Christopher Mack: The global market is of huge importance. All the retailers want the best product without question, and with global sourcing this is perfectly possible, but it's price-driven, and there is a clear quandary when a UK offer competes with a cheaper but comparable product abroad.

Mark Arllen: On my trips abroad, I love looking to see what UK food and drink is on sale to genuine foreign markets. Surprisingly little. We have Cathedral City Cheddar in most EU countries and even Russia, but don't expect these markets to make a huge difference to us in the near future. For a company of our size, it is quite difficult to focus on both domestic and overseas markets, and we have enough opportunities at home.

Wbo'd make a great ambassador for British food and drink?

Christopher Mack: It has to be Jamie Oliver. He's well known and respected worldwide, and his relentless promotion of healthy eating fits really well with the fresh produce industry.

Mark Arllen: I'm not sure he'd want to do it, but you could do a lot worse than John Lydon. He is passionate about British food and farming, and certainly catches everyone's attention.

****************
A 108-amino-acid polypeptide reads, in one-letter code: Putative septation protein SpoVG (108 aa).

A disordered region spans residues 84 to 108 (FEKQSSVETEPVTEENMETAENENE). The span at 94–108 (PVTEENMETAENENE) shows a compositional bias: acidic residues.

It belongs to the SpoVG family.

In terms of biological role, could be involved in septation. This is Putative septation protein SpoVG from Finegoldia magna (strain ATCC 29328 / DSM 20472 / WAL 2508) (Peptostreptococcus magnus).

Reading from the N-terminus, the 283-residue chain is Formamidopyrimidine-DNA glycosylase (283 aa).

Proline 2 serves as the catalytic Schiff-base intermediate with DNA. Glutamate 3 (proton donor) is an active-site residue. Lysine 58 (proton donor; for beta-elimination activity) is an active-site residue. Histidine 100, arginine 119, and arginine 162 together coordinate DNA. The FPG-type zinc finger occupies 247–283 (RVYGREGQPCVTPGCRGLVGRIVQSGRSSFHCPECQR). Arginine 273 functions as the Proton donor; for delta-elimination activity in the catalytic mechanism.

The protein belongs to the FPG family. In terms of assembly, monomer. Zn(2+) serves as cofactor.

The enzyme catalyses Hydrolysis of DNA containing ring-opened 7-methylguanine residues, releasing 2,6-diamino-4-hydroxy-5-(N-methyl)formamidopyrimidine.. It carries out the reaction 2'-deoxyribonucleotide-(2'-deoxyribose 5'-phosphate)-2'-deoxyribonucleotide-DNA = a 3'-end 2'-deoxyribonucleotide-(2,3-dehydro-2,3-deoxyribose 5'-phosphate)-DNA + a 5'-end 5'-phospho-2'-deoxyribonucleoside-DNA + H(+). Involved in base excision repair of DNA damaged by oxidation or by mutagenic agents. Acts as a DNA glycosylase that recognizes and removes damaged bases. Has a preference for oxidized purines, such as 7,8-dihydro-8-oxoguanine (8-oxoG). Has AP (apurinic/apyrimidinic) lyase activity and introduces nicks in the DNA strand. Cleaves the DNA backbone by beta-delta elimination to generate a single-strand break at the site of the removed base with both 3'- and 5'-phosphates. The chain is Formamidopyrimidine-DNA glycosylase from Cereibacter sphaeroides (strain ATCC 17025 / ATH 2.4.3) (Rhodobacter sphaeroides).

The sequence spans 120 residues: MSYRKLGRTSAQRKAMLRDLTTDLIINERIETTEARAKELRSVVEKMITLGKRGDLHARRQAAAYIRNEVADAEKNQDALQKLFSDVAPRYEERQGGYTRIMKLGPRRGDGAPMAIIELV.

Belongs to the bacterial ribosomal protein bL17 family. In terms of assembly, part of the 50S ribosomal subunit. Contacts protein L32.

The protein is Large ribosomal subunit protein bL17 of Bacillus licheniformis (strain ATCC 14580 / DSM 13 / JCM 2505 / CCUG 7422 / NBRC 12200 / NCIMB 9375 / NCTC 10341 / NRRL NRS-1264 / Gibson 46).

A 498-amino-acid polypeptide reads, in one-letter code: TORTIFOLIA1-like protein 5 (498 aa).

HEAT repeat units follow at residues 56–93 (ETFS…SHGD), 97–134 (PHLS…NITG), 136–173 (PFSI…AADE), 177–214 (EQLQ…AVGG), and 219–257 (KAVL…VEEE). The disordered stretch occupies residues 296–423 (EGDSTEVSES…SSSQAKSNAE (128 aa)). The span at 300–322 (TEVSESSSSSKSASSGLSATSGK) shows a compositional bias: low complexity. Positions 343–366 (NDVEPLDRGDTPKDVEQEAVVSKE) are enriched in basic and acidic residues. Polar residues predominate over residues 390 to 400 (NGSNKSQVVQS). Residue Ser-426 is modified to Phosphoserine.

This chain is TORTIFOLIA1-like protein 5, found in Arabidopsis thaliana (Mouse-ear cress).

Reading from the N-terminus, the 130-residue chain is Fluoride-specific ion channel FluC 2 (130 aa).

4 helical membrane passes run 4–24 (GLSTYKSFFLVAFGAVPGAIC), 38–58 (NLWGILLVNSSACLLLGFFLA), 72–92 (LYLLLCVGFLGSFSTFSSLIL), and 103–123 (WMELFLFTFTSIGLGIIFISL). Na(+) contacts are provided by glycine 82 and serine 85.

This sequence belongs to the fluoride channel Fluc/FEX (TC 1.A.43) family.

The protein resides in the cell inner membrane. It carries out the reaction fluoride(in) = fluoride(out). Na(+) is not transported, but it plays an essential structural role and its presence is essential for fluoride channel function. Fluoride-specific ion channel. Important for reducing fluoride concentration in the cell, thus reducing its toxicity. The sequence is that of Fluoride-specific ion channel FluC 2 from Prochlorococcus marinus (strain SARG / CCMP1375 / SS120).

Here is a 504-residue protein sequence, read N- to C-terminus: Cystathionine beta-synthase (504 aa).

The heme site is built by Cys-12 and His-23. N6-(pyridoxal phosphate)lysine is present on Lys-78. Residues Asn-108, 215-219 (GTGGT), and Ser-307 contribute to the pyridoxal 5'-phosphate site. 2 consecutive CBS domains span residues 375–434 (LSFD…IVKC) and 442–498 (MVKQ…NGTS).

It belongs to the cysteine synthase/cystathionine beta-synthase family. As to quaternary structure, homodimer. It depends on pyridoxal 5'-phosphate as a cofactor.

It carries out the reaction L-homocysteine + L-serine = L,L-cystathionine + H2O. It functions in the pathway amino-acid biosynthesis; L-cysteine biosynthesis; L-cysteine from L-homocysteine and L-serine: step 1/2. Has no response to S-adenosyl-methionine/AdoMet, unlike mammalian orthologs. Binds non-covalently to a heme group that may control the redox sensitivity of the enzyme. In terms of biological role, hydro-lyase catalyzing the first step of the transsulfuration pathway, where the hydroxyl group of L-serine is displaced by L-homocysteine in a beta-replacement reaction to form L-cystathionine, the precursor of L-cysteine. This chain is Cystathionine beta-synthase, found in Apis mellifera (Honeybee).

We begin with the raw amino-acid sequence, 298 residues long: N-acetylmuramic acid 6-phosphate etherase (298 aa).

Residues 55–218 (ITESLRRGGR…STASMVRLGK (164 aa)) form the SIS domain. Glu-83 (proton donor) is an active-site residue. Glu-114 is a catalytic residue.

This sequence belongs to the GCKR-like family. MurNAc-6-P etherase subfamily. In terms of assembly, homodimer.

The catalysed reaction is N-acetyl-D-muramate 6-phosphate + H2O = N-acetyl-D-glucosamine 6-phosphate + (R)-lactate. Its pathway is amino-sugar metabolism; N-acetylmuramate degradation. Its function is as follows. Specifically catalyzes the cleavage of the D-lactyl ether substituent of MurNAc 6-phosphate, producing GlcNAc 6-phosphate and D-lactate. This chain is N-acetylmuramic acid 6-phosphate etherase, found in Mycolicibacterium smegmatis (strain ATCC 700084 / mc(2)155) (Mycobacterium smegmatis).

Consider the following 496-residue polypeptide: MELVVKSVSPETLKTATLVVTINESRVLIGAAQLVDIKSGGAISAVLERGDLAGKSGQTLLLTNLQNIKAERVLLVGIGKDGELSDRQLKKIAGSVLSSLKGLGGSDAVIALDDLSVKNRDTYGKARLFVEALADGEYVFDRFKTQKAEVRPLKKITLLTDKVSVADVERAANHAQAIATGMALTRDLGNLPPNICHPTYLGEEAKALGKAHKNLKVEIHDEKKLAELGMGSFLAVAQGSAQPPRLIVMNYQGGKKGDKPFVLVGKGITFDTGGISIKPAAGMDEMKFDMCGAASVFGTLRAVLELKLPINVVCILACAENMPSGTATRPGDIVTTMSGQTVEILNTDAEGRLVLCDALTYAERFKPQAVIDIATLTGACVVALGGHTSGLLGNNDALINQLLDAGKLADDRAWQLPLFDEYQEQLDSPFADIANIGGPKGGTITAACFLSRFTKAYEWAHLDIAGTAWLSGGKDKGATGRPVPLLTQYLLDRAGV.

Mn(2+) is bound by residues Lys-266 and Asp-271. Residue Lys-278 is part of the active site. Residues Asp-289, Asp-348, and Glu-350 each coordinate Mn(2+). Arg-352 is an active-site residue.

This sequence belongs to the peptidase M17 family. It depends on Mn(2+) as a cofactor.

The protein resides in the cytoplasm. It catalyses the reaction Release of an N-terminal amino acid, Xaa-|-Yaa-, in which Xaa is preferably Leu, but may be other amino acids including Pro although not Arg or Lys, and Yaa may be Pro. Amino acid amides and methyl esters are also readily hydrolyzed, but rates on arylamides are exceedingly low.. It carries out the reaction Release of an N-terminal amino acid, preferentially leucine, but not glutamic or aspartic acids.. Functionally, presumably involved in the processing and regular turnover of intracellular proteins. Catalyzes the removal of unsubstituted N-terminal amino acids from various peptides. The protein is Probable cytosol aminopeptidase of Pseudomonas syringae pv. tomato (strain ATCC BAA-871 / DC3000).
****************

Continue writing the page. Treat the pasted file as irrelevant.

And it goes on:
Alexia Robinson: I still have high hopes for Dalton Philips at Morrisons. Market Street, the 100% fresh British meat approach, M Kitchen, M Fest-all have the potential to set a new benchmark for British food in retail. If one wants a celebrity ambassador, then we couldn't do better than the Duke and Duchess of Cambridge-he was brought up in a farming community, so understands agriculture, and if she could do for British food what she has done for sales of Reiss dresses, that would be spectacular!

Mark Faorweather: With her popularity at an all-time high in her Diamond Jubilee year, it has to be the Queen herself!

Mark Fairweather CEO, Allied Milling & Baking

Christopher Mark Executive chairman of Fresca Group

Mark Allen CEO of Dairy Crest

Alexia Robineon organiser of Love British Food 2012
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Title Annotation:round table
Author:Faorweather, Mark; Mack, Christopher; Allen, Mark; Robinson, Alexia
Publication:Grocer
Article Type:Industry overview
Geographic Code:4EUUK
Date:Mar 17, 2012
Words:1523